I believe the article which my commentary is a subject of, needs to be translated in Amharic and other languages so the people of Ethiopia can get to read it. Mr. Methos in a matter of a few pages points our progress in the Diaspora in the previous year and makes suggestions as to what steps we need to take in the future. For sure, we must take credit for our efforts in exposing the tyrannical rule of Zenawi to the international community. Throughout Europe and the United States, the Diaspora Ethiopians worked diligently and we were unified for the most part. And as the article suggests, unity will be necessary for the forward progress of our struggle. We can achieve so much more together then working separately. Mr. Metho even talks of the need to reach out to the Tigrayan Community. He writes “”¦Such unity must include our fellow Tigrayan brothers and sisters who stand up for freedom and justice. If we exclude them, they may feel that they will have to hang on the “Woyane”? for their survival, even though they are in opposition to what the TPLF stands for.”? When ones security is threatened he/she will run to what makes sense to him/her. I understand Mr. Metho’s point. Zenawi’s entire game plan has been using the age old tactic of divide and conquer. He has the Tigrayan community feeling like he is the one to protect them and whoever comes to power after him will be out to get them. We must make sure to welcome any opposition to the current government of Ethiopia, no matter what the ethnicity. Meles is out for the destruction of Ethiopia, and will play his game at whatever cost. Graves in Tigray with dead Tigrayens by the hands of Zenawi’s henchmen are a testament to that.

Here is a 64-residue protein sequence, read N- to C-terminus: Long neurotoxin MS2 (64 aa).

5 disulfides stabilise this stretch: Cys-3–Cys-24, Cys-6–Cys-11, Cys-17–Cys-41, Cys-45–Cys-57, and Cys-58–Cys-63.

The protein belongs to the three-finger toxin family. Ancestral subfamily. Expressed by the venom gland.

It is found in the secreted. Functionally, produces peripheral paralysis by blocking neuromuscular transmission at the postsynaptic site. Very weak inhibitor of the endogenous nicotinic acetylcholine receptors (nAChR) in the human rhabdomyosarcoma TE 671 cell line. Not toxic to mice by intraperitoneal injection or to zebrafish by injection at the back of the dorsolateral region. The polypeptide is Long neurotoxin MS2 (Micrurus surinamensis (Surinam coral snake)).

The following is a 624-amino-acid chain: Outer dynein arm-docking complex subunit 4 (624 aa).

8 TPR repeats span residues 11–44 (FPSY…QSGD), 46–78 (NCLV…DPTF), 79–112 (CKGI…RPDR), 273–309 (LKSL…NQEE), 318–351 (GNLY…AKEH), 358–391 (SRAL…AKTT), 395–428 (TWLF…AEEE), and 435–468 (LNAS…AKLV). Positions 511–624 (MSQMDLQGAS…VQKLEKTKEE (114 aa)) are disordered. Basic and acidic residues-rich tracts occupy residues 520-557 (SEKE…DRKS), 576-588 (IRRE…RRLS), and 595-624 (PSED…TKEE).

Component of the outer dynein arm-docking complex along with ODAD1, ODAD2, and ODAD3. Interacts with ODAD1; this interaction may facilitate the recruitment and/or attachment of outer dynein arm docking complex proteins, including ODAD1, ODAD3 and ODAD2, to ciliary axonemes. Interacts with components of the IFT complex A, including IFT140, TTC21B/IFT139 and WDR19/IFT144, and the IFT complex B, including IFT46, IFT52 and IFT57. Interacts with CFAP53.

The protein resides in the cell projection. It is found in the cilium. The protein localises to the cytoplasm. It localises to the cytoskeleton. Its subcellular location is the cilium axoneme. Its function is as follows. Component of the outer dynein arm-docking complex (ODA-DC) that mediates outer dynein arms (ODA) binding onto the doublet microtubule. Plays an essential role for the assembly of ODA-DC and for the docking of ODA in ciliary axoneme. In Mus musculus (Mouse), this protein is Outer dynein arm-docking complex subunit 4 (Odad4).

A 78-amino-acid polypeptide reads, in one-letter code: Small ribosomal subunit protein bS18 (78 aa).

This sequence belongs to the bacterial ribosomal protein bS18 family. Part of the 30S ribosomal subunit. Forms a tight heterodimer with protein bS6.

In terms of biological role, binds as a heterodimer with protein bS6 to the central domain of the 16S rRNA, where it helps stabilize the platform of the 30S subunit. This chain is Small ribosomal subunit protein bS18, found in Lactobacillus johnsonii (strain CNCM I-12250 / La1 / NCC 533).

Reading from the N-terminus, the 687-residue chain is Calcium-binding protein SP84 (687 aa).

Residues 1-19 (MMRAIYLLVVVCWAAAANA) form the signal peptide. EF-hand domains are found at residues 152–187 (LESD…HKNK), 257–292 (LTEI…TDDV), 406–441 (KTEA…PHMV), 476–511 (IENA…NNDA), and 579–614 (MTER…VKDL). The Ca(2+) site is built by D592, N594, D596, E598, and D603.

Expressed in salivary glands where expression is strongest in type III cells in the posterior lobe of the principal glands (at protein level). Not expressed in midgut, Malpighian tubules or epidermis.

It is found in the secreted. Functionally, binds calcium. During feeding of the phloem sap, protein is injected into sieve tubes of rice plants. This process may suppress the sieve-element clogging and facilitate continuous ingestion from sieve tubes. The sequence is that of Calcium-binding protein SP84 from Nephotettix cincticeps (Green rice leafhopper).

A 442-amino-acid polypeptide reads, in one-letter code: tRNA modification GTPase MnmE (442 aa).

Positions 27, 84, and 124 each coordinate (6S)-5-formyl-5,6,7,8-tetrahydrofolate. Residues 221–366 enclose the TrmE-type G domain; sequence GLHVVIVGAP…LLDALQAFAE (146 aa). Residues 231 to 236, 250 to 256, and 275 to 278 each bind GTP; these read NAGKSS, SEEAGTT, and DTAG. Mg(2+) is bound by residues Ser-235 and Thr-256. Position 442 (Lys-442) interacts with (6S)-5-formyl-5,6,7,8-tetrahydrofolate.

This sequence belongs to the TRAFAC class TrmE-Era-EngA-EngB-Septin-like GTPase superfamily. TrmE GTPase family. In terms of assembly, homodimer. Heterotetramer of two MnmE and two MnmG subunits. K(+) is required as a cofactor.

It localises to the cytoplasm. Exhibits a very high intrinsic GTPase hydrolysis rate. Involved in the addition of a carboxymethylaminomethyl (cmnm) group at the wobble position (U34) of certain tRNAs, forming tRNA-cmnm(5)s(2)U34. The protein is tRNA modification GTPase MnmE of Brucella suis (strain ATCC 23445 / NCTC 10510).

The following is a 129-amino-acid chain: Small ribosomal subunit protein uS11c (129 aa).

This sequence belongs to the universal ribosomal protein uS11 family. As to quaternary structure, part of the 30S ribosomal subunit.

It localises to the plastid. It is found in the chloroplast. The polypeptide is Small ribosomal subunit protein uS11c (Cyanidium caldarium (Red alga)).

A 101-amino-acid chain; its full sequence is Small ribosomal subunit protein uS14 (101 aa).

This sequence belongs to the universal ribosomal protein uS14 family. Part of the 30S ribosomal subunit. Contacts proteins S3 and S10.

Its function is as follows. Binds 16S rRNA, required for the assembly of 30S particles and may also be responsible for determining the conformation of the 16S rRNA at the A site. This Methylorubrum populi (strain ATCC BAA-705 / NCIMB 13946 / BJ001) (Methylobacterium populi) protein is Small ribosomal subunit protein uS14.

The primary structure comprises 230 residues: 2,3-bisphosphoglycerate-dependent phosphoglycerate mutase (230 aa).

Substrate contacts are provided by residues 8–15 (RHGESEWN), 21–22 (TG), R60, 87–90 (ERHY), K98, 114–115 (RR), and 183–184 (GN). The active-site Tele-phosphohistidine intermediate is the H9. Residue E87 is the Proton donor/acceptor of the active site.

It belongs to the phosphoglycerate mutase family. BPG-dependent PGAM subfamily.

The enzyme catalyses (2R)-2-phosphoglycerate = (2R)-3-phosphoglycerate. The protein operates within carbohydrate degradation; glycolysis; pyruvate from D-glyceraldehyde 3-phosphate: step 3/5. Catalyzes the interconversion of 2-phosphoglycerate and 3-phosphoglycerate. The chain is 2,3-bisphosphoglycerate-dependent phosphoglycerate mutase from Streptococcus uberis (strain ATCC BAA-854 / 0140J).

Some may look at the assessment of Mr. Metho regarding the leadership in the Diaspora as harsh. One of my favorite websites did disregard from posting Mr. Obang’s writing on their website, maybe it is because they feel the criticism is harsh on Kinijit International Leadership. With great power comes great responsibility. The sprit of Kinijit is one, as confirmed by the recent letter of Dr. Yakob. When speaking of the Diaspora Kinijit leadership, Mr. Metho calls for reconciliation. When we show division amongst ourselves, we are weakening the movement. This in fact is true. I must admit I couldn’t forget that Sunday when Shaleqa came on the radio and announced that he was dismissing Mr. Mewah and others from their leadership positions. To say the feud did not have a negative impact on the movement would be a lie. Nevertheless, Shaleqa was one of the biggest campaign organizers for our leaders who are in prison. So why would he risk putting a damage on the movement?